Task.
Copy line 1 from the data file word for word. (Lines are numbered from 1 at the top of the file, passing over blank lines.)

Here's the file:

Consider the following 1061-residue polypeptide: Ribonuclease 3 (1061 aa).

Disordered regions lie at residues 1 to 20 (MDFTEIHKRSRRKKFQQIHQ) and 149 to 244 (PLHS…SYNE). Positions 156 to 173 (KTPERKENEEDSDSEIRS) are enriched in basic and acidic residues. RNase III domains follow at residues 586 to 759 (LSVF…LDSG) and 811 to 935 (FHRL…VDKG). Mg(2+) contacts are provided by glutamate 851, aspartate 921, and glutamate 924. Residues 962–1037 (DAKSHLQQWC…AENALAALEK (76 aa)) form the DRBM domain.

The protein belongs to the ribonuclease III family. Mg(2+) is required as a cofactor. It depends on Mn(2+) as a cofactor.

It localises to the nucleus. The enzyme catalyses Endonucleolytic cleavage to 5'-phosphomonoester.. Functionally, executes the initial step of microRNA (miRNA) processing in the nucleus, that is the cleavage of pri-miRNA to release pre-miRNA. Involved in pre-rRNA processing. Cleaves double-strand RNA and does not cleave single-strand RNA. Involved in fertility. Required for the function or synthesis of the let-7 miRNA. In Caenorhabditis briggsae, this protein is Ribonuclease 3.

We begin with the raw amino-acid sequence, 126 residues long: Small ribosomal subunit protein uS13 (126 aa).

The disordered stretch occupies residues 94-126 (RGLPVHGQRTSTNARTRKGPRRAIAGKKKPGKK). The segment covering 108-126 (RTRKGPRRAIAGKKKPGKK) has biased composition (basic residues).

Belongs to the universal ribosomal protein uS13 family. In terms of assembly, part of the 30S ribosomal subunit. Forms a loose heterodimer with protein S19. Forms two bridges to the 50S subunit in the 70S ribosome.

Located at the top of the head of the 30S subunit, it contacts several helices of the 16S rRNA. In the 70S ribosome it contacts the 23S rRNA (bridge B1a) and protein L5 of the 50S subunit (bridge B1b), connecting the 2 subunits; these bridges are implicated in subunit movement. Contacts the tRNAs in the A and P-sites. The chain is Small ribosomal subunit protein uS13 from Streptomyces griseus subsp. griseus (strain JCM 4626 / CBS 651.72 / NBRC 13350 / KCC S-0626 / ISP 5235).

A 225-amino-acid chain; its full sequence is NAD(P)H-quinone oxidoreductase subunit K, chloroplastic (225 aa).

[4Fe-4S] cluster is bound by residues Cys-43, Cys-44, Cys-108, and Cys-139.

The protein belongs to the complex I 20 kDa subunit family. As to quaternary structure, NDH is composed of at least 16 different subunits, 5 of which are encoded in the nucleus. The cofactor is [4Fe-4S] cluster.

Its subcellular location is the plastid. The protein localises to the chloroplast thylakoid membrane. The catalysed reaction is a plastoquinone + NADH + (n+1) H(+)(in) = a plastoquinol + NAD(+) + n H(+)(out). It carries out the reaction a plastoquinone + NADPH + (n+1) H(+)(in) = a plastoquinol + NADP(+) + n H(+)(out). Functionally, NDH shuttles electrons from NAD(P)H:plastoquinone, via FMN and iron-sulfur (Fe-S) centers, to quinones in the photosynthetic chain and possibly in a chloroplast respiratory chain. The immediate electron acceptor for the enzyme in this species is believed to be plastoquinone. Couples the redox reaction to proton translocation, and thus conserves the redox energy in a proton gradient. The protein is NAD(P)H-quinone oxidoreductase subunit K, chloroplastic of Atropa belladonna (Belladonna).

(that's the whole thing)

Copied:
Consider the following 1061-residue polypeptide: Ribonuclease 3 (1061 aa).